After he announced his willingness to filibuster health care reform that includes a public option, Sen. Joe Lieberman (I-CT) defended his position by arguing that if the public option paid lower reimbursement rates than private insurers, medical providers would shift costs to Americans with private coverage. He also called the proposed plan “a new entitlement program.” As ThinkProgress and others have pointed out, Lieberman either doesn’t understand the details of the public option proposed by Senate Majority Leader Harry Reid (D-NV) or he is misrepresenting them. But in a conference call with Connecticut reporters yesterday, Lieberman claimed that it is the more than 60 percent of state residents that back a government-run insurance option that are confused:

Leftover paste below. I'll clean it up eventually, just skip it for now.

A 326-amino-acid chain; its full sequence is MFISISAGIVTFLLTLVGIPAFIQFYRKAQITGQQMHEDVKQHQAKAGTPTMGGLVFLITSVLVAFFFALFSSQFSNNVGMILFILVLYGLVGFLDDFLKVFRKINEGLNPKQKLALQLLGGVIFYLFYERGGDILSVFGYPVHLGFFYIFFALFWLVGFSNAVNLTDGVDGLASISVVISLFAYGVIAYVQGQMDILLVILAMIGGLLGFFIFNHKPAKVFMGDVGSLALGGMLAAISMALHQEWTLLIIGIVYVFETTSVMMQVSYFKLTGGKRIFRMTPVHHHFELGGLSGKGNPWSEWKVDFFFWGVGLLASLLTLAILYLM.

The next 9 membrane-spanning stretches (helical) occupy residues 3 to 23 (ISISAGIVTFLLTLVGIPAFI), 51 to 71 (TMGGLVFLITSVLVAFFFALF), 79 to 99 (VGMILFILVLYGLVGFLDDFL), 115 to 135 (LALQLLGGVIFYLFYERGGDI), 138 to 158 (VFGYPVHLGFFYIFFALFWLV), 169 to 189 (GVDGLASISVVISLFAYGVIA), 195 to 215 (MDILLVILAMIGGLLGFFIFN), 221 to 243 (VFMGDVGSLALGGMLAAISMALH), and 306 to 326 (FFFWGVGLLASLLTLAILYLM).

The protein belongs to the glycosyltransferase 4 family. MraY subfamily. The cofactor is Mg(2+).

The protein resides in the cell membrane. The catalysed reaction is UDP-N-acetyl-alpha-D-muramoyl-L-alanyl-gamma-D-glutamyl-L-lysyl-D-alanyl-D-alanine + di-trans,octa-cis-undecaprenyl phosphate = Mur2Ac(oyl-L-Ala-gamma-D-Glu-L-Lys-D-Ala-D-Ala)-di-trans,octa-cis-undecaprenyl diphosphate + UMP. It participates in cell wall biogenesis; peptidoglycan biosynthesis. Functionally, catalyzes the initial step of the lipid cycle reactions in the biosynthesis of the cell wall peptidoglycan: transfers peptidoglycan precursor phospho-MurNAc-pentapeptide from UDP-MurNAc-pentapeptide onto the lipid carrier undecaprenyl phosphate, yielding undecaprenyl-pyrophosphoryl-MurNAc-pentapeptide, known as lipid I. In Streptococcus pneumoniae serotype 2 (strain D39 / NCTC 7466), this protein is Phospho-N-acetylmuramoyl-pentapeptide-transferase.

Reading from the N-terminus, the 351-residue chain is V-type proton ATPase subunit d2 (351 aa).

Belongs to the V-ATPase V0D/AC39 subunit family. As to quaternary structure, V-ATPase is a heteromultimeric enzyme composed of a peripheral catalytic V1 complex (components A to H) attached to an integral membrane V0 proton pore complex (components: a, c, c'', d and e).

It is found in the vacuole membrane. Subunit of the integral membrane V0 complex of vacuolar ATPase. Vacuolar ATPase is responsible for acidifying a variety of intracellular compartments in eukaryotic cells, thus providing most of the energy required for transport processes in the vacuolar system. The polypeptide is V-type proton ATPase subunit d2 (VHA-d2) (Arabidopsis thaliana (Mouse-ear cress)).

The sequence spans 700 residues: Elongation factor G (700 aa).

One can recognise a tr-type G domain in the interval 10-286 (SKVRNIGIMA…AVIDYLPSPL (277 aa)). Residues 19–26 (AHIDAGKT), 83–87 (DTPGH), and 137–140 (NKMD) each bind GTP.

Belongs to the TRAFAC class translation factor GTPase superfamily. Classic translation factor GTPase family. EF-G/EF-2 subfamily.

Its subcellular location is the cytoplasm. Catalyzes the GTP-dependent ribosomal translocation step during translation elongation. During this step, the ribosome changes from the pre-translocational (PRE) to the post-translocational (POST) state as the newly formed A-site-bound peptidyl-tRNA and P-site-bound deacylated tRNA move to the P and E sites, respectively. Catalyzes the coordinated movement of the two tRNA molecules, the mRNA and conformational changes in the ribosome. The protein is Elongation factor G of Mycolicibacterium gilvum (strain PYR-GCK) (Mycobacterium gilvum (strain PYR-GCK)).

What about the more than 60 percent of state residents that back a government-run insurance option, according to a Quinnipiac University poll last month?
Some of those respondents are confused about what such a plan entails, Lieberman said. And he added, “you can’t make a decision like this based on polling,” he said. Ultimately, he he said he has to do “what I think is right and hope in the end the people of Connecticut will respect me for that.”
Describing how his openness to derailing reform affected his role in the health care debate, Lieberman told the reporters, “I feel relevant.”